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Treatment dilemma

  • Emma-Jane McDonald
  • Emma-Jane McDonald's Avatar Topic Author
1 month 2 weeks ago - 1 month 2 weeks ago #1944 by Emma-Jane McDonald
Treatment dilemma was created by Emma-Jane McDonald
My patient is 52 with CML and presented in 2010 with a white cell count of 370, Hasford score – intermediate risk, Sokal score 1.12 – intermediate risk.

She was commenced on hydroxyurea and entered into the TIDELL II study.

May 2011 she switched to nilotinib because of residual BCR-ABL positivity of 1.5%

Still not achieved MMR in August 2013, mutation analysis confirmed L445P mutation

MMR achieved November 2013 >3 years post-treatment start date

BCR-ABL ranging between 0.017-0.009 since Feb 2022

Nilotinib dose reduced to 300mg BD in November 2020 because of associated increased cardiovascular risk – she does not have any other risk factors at this stage.

Would you consider her for a trial of stopping treatment at all?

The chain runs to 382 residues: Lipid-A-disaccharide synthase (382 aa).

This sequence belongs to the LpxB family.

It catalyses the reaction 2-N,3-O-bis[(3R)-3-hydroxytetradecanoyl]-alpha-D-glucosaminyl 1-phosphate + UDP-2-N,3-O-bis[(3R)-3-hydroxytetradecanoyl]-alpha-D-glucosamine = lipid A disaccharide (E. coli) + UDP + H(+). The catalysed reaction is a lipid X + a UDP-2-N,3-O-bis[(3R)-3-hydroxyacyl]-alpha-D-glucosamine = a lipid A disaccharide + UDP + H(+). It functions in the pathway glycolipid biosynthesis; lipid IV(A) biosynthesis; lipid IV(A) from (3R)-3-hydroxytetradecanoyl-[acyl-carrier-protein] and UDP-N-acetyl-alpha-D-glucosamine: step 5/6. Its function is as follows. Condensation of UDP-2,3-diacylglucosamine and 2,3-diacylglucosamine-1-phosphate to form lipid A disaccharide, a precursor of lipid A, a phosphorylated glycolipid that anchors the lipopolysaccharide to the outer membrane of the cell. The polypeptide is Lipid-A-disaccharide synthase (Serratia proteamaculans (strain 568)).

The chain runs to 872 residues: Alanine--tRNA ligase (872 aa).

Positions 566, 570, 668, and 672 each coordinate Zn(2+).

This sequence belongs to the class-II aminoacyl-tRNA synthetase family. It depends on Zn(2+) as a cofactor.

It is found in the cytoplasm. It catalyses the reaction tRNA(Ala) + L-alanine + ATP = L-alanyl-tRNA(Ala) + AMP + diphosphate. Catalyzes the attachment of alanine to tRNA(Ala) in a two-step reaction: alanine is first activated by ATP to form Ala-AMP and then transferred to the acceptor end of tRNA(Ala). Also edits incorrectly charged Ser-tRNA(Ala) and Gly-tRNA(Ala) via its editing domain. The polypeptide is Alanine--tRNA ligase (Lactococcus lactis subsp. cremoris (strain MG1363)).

Thank you
Last edit: 1 month 2 weeks ago by arlene.
  • Tim Hughes
  • Tim Hughes's Avatar Topic Author
1 month 2 weeks ago #1945 by Tim Hughes
Replied by Tim Hughes on topic Treatment dilemma
It looks like you are finally getting good control of your patient’s disease with nilotinib after 12 years but her BCR::ABL1 values are still not in the MR4.5 range. While a TFR attempt would be tempting I don’t think she would have a great chance of success at this stage given her imatinib treatment failure, a KD mutation and lack of prolonged MR4. On the other hand continuing her nilotinib therapy – even at the lower dose is starting to get quite risky from a cardiovascular perspective. Exposure of more than 5 years of nilotinib is associated with high rates of arterial occlusive events, even for patients who were low risk for CVS disease initially.

The options here would be to lower her nilotinib dose further to 300 mg daily, switch to low dose dasatinib (50 mg/day) or switch to asciminib 80 mg daily. You could argue that it would be better to wait until she is in the MR4.5 range before making any change but I am more concerned about vascular events after such a long exposure to full dose nilotinib, so I would probably make a change now. Personally, I would switch her to asciminib but I am not sure if that is possible in NZ in this setting. If not I would probably switch to low dose dasatinib. If the preference of the patient is to remain on nilotinib then I would go for a lower dose.
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